New Barclays Center Subway Stop Inspires Protest T-Shirt

By Leslie Albrecht on June 27, 2012 7:26am 

Designer Deb Goldstein created a T-shirt to protest the renaming of Atlantic Avenue-Pacific Street to Atlantic Avenue-Barclays Center.
Designer Deb Goldstein created a T-shirt to protest the renaming of Atlantic Avenue-Pacific Street to Atlantic Avenue-Barclays Center.
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Deb Goldstein

BROOKLYN — Talk about a fashion statement.

A local T-shirt designer upset that one of Brooklyn's oldest and busiest subway stops has been renamed for the new Barclays Center wants to keep the station's former name alive — in 100 percent cotton.

Deb Goldstein, owner of T-shirt design company Miss Wit Designs, has created a shirt emblazoned with the declaration, "I'm still calling it Atlantic Av-Pacific St" — a reference to the former Atlantic-Pacific subway hub in Downtown Brooklyn, which was quietly rechristened Atlantic Av-Barclays Center in May.

Some of the signs at the bustling station — where the N, Q, R, B, D, 2, 3, 4 and 5 lines converge  — have been changed, and its name was switched on the MTA's online subway map.

The new name is the result of a 2009 deal between the Metropolitan Transportation Authority and Barclays Center developer Forest City Ratner Companies, who will pay the transit agency $200,000 a year for the next 20 years for the naming rights.

Barclays, a London-based bank, bought the naming rights to the new Brooklyn Nets arena in Downtown Brooklyn in 2007 for a reported $200 million.

Goldstein, a 15-year Brooklyn resident who now lives in Sunset Park, is selling the $14 T-shirts online and is looking for a local store to carry them.

She said the garment is a subtle, wearable protest against the controversial arena, slated to debut in September with a concert by Jay-Z, a co-owner of the Brooklyn Nets.

Goldstein, the sister of Develop Don't Destroy Brooklyn co-founder Daniel Goldstein, has long been involved in fighting the arena and the surrounding Atlantic Yards development. She's put her sloganeering shirts to work for the cause in the past, getting garments made for Develop Don't Destroy Brooklyn.

She became inspired to make the threads when she spotted the new Barclays Center signs at the subway station, which sits just a few hundred yards from the new arena at Atlantic and Flatbush avenues.

To Goldstein, the station signs seemed to be "commanding" locals, some of whom had fought passionately against the arena, to embrace the Barclays Center.

"It just feels like there's no control over anything that's happening," Goldstein said. "I have no problem with change, but change is something that evolves. You don't buy change, and that's what this feels like. It's just a reminder of the whole process of how [Atlantic Yards] happened. It was supposed to be about housing, and now a British bank has their name on a subway station."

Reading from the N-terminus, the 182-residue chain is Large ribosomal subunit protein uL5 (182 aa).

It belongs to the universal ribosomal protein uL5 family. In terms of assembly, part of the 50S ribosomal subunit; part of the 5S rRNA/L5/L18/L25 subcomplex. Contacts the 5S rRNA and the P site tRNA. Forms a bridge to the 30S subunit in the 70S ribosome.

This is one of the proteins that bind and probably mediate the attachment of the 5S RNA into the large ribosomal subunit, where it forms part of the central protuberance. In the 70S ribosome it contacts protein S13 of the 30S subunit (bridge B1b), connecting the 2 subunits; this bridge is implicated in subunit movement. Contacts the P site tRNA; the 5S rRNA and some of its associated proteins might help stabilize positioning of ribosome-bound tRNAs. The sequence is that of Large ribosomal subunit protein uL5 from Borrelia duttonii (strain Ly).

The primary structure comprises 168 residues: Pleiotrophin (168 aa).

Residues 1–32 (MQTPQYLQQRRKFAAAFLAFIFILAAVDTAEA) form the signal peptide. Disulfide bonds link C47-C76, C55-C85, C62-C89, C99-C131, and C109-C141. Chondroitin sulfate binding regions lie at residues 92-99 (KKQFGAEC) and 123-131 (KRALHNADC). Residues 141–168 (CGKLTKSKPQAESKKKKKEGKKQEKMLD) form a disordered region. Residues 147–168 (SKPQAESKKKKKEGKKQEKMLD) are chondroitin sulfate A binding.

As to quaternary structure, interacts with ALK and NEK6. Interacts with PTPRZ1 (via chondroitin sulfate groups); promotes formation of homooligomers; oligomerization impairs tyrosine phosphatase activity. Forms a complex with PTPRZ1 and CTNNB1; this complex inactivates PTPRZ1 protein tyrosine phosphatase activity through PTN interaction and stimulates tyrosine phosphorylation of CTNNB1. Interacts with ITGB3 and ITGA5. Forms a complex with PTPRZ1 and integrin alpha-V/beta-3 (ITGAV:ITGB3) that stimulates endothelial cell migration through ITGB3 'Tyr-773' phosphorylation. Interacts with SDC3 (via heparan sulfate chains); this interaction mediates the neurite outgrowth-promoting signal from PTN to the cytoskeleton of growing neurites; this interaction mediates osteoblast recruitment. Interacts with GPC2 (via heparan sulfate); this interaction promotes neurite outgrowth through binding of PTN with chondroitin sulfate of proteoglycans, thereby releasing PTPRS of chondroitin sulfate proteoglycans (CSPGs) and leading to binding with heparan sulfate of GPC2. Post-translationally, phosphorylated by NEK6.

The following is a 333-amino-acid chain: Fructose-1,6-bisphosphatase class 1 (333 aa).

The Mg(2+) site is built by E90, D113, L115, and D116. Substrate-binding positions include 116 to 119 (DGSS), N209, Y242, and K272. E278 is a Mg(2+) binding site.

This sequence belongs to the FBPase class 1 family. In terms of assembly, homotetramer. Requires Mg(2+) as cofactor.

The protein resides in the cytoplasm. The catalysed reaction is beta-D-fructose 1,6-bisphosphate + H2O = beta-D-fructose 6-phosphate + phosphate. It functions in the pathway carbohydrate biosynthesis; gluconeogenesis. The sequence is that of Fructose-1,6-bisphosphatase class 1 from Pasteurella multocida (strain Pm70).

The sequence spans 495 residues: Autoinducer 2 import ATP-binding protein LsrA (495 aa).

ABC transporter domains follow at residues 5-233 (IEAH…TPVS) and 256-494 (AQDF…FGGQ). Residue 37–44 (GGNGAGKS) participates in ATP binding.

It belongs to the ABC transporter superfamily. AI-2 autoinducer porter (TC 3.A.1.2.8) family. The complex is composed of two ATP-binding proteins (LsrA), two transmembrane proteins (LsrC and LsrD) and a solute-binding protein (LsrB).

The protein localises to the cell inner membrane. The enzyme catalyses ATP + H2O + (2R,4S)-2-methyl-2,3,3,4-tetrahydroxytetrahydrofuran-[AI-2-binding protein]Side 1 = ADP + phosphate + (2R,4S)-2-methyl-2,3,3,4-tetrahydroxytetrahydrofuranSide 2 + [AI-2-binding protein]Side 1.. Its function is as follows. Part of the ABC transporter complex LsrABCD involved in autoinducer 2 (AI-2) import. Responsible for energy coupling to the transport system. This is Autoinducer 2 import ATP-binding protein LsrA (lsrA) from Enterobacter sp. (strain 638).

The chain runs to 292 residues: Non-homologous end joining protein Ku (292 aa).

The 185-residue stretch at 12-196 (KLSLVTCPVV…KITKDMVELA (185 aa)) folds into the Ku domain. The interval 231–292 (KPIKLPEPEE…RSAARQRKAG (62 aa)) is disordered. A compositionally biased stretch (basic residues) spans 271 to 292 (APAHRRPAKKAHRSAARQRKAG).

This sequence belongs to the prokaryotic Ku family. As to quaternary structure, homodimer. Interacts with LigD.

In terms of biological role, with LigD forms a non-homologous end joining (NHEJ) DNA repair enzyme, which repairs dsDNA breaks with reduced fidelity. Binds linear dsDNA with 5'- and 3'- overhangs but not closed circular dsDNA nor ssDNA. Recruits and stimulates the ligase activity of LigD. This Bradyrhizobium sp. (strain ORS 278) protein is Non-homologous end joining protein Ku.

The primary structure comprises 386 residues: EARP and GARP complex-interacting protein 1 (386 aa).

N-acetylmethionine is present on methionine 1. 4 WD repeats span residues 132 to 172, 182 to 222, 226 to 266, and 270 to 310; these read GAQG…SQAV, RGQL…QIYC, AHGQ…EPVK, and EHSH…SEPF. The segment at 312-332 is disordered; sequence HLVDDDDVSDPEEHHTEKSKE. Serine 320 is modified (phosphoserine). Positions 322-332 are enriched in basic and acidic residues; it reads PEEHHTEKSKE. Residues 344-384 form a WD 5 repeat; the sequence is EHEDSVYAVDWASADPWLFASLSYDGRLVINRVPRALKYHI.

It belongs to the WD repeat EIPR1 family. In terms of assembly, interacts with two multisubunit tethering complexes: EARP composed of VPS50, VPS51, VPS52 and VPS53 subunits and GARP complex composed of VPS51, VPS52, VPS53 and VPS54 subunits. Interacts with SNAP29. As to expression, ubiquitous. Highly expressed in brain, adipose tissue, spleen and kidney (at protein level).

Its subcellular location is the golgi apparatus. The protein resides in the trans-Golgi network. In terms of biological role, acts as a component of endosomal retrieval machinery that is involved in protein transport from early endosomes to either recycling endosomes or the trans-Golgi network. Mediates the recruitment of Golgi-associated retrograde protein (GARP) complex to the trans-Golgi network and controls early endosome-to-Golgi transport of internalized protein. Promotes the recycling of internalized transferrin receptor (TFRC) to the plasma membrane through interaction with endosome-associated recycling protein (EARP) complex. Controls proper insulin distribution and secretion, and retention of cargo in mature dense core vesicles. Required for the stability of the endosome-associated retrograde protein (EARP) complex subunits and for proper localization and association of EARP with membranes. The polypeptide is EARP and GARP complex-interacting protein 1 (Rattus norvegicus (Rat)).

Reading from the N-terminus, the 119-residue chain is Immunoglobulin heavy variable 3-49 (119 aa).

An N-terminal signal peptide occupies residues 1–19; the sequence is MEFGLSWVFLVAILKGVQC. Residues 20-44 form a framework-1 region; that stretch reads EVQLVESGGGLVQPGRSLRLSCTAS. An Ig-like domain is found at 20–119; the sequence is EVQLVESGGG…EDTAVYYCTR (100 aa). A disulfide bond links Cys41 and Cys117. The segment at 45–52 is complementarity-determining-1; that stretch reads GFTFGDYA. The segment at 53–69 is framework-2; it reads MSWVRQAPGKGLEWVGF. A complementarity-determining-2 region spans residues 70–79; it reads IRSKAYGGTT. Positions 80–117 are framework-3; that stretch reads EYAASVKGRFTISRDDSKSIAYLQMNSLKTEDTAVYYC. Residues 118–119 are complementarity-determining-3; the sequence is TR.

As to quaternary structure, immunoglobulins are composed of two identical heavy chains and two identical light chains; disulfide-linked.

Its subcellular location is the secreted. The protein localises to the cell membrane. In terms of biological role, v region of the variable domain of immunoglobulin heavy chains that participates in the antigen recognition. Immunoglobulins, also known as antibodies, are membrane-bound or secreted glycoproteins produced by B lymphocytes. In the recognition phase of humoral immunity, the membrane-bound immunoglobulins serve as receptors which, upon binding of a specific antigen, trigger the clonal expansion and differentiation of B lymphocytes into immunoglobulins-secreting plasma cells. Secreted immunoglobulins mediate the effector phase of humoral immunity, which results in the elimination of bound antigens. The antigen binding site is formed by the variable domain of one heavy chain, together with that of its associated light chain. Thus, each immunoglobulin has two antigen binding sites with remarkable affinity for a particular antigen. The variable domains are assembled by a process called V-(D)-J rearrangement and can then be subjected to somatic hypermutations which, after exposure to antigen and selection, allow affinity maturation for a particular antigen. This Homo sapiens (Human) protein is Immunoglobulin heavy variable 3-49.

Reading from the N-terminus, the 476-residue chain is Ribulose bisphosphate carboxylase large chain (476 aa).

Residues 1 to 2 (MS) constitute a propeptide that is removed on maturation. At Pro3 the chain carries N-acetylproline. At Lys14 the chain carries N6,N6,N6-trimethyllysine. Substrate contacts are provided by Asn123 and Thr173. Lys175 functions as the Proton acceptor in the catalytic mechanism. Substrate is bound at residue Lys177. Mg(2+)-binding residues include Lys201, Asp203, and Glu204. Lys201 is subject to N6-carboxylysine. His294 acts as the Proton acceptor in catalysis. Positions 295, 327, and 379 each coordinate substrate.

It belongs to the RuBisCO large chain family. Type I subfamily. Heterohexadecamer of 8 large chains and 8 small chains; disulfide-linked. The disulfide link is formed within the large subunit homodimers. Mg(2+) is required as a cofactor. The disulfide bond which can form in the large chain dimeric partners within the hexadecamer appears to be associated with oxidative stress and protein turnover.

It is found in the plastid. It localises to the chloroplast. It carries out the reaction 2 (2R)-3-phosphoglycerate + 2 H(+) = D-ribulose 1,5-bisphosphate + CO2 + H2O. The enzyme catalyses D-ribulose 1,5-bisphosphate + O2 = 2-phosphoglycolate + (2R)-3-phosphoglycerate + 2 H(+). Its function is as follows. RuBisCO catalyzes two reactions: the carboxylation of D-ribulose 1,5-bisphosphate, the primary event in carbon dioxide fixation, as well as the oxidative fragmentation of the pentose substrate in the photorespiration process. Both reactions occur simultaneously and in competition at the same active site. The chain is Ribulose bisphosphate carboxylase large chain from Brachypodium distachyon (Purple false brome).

Goldstein said she made the shirts in the spirit of the "I'm Still Calling It Shea" T-shirts that popped up when Citi Field opened.

Goldstein, 40, has been making topical T-shirts since 2003. On a whim, she designed a shirt for a few friends with the saying, "And I want to thank Harvey Weinstein" — a reference to how often the film producer's name was invoked during the 2003 movie awards season. When a reporter spotted the shirt and wrote about it, "it took off and had a life of its own," Goldstein explained.

In 2004, she created a shirt proclaiming, "Jon Stewart for President." It became "wildly popular," Goldstein said, and she sold a few thousand. Though she has a master's degree in social work, the T-shirt business is now her full-time occupation. Goldstein uses American Apparel T-shirts and works with printers in Bay Ridge and Red Hook. Aside from shirts with sayings, she also creates custom-designed shirts for nonprofit clients such as the Urban Meadow community garden in Red Hook and Queers for Economic Justice.

"I communicate through my T-shirts," Goldstein said. "I like to take things and break it down to a small idea that resonates."

Her biggest seller so far has been a shirt showing a visual mash-up of the logo for the hardcore band Black Flag with the Beach Boys.

Goldstein posted her homage to the Atlantic-Pacific station on Facebook on June 20, and she's gotten about a dozen orders so far, including one from a former Brooklynite who now lives in New Zealand.

The Atlantic Avenue station, the oldest part of which opened in 1908, is the first and only in the New York City subway system to carry a corporate name, said MTA spokesman Aaron Donovan.

It may be the first time the MTA received payment to put a coroporate name on a subway station, but corporate entities like Yankee Stadium, Lincoln Center, Columbia University and NYU — as well as places derived from corporate names, like Times Square and Herald Square — are on the current subway map.

The MTA declined to comment on the T-shirts.

But Donovan noted that it is MTA policy to maintain a geographic reference point in station names, even if they're changed as a result of naming-rights deals. That's why the station still has Atlantic Avenue in its name, so MTA customers can navigate, he said.

In some cities, naming rights completely change stations. Philadelphia renamed Pattison Station, a reference to a South Philadelphia avenue named after a former governor, to AT&T Station.

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